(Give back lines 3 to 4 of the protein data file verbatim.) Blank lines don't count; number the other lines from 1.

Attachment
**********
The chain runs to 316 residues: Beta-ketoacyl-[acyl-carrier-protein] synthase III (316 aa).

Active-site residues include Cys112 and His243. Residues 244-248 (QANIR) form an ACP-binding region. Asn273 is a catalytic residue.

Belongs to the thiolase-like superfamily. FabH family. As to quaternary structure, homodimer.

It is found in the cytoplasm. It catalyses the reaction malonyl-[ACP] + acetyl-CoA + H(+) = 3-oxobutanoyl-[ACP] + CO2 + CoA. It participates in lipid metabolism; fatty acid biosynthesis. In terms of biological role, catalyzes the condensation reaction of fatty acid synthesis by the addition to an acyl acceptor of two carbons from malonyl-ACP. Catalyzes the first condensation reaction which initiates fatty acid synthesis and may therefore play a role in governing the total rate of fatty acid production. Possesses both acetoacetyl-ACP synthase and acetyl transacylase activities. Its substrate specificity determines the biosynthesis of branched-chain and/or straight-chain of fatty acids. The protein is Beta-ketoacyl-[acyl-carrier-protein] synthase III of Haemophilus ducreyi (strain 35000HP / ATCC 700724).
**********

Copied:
Belongs to the thiolase-like superfamily. FabH family. As to quaternary structure, homodimer.

It is found in the cytoplasm. It catalyses the reaction malonyl-[ACP] + acetyl-CoA + H(+) = 3-oxobutanoyl-[ACP] + CO2 + CoA. It participates in lipid metabolism; fatty acid biosynthesis. In terms of biological role, catalyzes the condensation reaction of fatty acid synthesis by the addition to an acyl acceptor of two carbons from malonyl-ACP. Catalyzes the first condensation reaction which initiates fatty acid synthesis and may therefore play a role in governing the total rate of fatty acid production. Possesses both acetoacetyl-ACP synthase and acetyl transacylase activities. Its substrate specificity determines the biosynthesis of branched-chain and/or straight-chain of fatty acids. The protein is Beta-ketoacyl-[acyl-carrier-protein] synthase III of Haemophilus ducreyi (strain 35000HP / ATCC 700724).